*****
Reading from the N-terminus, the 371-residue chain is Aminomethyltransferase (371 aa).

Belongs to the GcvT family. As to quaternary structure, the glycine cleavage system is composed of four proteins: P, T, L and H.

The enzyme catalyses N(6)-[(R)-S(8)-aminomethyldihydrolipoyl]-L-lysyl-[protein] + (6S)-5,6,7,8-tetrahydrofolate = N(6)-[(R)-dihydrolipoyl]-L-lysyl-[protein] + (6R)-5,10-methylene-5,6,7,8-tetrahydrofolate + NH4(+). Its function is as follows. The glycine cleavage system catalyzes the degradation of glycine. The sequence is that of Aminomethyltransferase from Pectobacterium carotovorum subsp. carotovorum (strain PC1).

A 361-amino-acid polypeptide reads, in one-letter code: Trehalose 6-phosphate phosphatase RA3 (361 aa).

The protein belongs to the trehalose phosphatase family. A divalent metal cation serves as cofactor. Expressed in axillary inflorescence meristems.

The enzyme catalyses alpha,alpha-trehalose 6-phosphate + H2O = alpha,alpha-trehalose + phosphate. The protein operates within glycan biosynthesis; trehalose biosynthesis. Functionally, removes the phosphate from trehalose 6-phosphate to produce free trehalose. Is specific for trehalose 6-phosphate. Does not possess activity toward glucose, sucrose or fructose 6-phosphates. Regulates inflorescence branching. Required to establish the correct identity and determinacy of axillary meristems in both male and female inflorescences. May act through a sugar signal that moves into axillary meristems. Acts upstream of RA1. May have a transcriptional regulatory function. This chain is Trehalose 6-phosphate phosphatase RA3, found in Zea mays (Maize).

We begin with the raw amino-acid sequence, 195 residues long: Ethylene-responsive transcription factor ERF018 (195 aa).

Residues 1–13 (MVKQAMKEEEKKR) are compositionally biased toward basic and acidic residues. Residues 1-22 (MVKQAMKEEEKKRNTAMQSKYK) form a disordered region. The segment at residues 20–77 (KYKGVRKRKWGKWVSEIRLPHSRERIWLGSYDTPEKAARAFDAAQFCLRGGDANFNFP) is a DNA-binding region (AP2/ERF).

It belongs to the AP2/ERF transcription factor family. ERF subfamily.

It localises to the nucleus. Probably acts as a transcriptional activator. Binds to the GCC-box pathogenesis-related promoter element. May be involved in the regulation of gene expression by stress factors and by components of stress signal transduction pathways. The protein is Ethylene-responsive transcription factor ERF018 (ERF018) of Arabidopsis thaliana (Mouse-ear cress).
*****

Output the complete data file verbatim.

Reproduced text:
Reading from the N-terminus, the 371-residue chain is Aminomethyltransferase (371 aa).

Belongs to the GcvT family. As to quaternary structure, the glycine cleavage system is composed of four proteins: P, T, L and H.

The enzyme catalyses N(6)-[(R)-S(8)-aminomethyldihydrolipoyl]-L-lysyl-[protein] + (6S)-5,6,7,8-tetrahydrofolate = N(6)-[(R)-dihydrolipoyl]-L-lysyl-[protein] + (6R)-5,10-methylene-5,6,7,8-tetrahydrofolate + NH4(+). Its function is as follows. The glycine cleavage system catalyzes the degradation of glycine. The sequence is that of Aminomethyltransferase from Pectobacterium carotovorum subsp. carotovorum (strain PC1).

A 361-amino-acid polypeptide reads, in one-letter code: Trehalose 6-phosphate phosphatase RA3 (361 aa).

The protein belongs to the trehalose phosphatase family. A divalent metal cation serves as cofactor. Expressed in axillary inflorescence meristems.

The enzyme catalyses alpha,alpha-trehalose 6-phosphate + H2O = alpha,alpha-trehalose + phosphate. The protein operates within glycan biosynthesis; trehalose biosynthesis. Functionally, removes the phosphate from trehalose 6-phosphate to produce free trehalose. Is specific for trehalose 6-phosphate. Does not possess activity toward glucose, sucrose or fructose 6-phosphates. Regulates inflorescence branching. Required to establish the correct identity and determinacy of axillary meristems in both male and female inflorescences. May act through a sugar signal that moves into axillary meristems. Acts upstream of RA1. May have a transcriptional regulatory function. This chain is Trehalose 6-phosphate phosphatase RA3, found in Zea mays (Maize).

We begin with the raw amino-acid sequence, 195 residues long: Ethylene-responsive transcription factor ERF018 (195 aa).

Residues 1–13 (MVKQAMKEEEKKR) are compositionally biased toward basic and acidic residues. Residues 1-22 (MVKQAMKEEEKKRNTAMQSKYK) form a disordered region. The segment at residues 20–77 (KYKGVRKRKWGKWVSEIRLPHSRERIWLGSYDTPEKAARAFDAAQFCLRGGDANFNFP) is a DNA-binding region (AP2/ERF).

It belongs to the AP2/ERF transcription factor family. ERF subfamily.

It localises to the nucleus. Probably acts as a transcriptional activator. Binds to the GCC-box pathogenesis-related promoter element. May be involved in the regulation of gene expression by stress factors and by components of stress signal transduction pathways. The protein is Ethylene-responsive transcription factor ERF018 (ERF018) of Arabidopsis thaliana (Mouse-ear cress).